There is a lot of debate around digital disruption in business and how that is changing the nature of work. What I find missing in those debates is the importance of understanding what work people will still be doing. While I think that teams of people will still be driving activities, they will also be driving any operational improvements and innovations, including automation.
Although a lot of the work has changed, a lot has also stayed the same. Were we not convinced that printed books were a thing of the past? Did we not think vinyl records had gone the way of the dodo?
Here are 5 factors to consider when balancing the role of people and tech as we race to embrace digital disruption:
1. Know what your systems – and your people – are doing
Over the years I have seen the focus change from the manual work people were doing, to the work that could be done by computers or machines. And rightfully so, as mundane or dangerous activity is often better done by machines – faster, more accurate, and more safely.
But the machines are, for the foreseeable future, dependent on people driving them, programing them, operating them, and fitting them in the right place in the process at the right time. And let’s face it, machines are replicating people-based activities, so if the people don’t know what they’re doing, how can the machines know?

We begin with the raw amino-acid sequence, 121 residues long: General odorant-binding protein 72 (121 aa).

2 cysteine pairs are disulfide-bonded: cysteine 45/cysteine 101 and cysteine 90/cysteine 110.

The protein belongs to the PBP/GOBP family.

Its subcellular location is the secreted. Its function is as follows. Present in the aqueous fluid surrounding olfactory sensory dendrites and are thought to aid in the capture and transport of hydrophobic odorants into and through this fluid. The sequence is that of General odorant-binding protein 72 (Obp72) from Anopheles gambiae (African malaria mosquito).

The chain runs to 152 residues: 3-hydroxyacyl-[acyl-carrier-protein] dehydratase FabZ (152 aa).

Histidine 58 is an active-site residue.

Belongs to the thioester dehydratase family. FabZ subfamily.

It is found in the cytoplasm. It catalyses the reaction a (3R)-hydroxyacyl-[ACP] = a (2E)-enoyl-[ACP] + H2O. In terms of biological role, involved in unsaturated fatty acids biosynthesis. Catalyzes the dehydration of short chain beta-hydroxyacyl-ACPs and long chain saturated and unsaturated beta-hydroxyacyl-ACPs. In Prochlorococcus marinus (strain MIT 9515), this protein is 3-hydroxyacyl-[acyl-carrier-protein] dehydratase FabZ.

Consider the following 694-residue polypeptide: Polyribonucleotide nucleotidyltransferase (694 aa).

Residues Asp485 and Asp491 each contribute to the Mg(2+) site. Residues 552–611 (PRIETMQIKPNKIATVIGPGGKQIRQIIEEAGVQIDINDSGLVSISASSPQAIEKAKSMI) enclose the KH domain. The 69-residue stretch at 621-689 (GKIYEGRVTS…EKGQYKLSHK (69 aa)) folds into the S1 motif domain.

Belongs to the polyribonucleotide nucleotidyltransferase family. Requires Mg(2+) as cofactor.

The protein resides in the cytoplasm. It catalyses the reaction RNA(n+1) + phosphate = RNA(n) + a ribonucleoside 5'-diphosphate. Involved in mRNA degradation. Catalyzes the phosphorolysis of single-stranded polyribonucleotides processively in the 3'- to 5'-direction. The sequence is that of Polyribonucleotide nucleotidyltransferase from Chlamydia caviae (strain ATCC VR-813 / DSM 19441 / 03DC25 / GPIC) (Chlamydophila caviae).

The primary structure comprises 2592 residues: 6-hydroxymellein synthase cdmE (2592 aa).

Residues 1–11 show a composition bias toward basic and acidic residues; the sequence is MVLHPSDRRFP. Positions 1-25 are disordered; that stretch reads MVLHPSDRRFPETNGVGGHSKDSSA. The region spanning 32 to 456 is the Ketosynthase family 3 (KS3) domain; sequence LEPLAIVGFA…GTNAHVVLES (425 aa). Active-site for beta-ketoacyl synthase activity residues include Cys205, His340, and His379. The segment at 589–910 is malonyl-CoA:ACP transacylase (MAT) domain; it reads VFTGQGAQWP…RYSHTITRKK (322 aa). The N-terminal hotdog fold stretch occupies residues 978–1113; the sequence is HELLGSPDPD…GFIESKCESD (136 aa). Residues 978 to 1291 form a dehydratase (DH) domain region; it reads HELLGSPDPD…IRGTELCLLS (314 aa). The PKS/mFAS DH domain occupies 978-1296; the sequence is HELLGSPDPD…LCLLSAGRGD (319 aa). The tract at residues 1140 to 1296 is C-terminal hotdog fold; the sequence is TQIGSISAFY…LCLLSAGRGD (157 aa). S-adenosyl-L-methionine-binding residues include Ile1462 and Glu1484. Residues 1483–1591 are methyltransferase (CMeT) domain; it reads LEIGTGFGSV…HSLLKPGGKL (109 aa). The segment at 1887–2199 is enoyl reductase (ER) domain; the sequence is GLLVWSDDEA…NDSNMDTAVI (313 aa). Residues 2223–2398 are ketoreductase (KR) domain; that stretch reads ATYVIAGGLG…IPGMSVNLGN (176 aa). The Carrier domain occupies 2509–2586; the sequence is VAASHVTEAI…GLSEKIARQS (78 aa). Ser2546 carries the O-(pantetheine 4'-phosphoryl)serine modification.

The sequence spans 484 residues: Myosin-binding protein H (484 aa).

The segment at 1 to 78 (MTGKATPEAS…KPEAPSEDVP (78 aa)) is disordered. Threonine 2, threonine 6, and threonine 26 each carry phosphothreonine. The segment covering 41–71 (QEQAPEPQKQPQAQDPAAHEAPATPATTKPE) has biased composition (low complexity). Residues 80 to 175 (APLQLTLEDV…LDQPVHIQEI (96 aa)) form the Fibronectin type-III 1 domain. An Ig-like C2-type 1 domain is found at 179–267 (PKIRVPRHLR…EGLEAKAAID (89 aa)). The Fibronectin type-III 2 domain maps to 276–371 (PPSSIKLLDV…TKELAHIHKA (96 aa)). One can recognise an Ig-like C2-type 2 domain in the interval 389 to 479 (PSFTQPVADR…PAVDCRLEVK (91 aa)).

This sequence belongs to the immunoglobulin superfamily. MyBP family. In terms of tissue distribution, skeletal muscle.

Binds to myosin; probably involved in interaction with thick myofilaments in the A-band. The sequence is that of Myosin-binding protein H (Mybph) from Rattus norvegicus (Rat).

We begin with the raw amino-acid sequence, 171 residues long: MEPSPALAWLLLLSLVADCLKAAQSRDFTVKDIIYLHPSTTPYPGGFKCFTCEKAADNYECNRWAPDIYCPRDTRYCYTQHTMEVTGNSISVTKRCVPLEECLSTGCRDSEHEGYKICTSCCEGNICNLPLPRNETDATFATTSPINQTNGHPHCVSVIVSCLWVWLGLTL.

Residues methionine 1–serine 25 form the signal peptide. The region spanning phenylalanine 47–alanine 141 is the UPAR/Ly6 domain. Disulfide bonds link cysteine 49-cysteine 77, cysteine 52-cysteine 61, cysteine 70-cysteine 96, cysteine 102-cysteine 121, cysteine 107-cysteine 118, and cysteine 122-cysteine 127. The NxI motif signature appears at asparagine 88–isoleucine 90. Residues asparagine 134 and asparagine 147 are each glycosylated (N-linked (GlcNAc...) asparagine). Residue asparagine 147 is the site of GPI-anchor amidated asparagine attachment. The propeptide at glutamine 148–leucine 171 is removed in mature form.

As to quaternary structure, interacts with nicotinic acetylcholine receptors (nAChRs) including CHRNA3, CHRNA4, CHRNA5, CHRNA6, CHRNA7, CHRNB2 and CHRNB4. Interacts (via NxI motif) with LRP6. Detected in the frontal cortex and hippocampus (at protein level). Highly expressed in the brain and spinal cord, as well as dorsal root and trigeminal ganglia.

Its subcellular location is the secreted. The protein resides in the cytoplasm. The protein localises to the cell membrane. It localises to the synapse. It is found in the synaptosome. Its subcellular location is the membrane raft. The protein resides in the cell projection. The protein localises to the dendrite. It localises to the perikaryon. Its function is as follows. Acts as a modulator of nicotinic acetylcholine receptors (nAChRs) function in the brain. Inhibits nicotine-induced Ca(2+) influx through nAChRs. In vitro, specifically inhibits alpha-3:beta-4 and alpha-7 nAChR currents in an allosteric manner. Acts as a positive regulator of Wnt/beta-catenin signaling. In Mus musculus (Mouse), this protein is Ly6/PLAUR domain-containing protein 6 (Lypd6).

As a business, it is imperative to have a view of what it is your people do, certainly as a baseline. Documenting that work, including interactions with the systems you have, is crucial to understand how well they use them and what impact any changes in systems will have on productivity and the quality of their work.
I have worked with clients to actually map each of their systems as a role into flowcharts (swimlanes), so that those interactions are seen at the activity level. This is particularly useful when data is manually transferred between systems, as is still the case in many organizations. I classify Excel spreadsheets as systems too, since they are widely used as such in many organizations, particularly by SMEs.
I usually start by identifying who owns the system, who uses it, what it is used for and what inputs or outputs it generates. That way you get a very good understanding of the processes involved. A lot of time gets wasted reinventing the wheel because a system was too difficult to use, or did not do what it was meant to. It is very worthwhile to map those processes, including the system interactions, prior to deciding what systems to connect, move, change, update or swap out.
Although this way of mapping is not necessary for business-as-usual processes where systems can be tagged, it can be revealing for improvement and automation projects.
2. Build a culture of improvement
In my 20+ years of working with policy, process and procedures I have seen that many improvements and innovations come from the small things, the daily things, the things that make the working day that little bit easier. Human nature is largely geared towards the status quo. Major change is not happily embraced universally, but small incremental changes will add up over time.
Some call it continuous improvement, some call it common sense. However, the only way it will happen is when you allow it to happen. You need to build a culture that encourages people to come up with improvements for implementation in a structured and controlled way.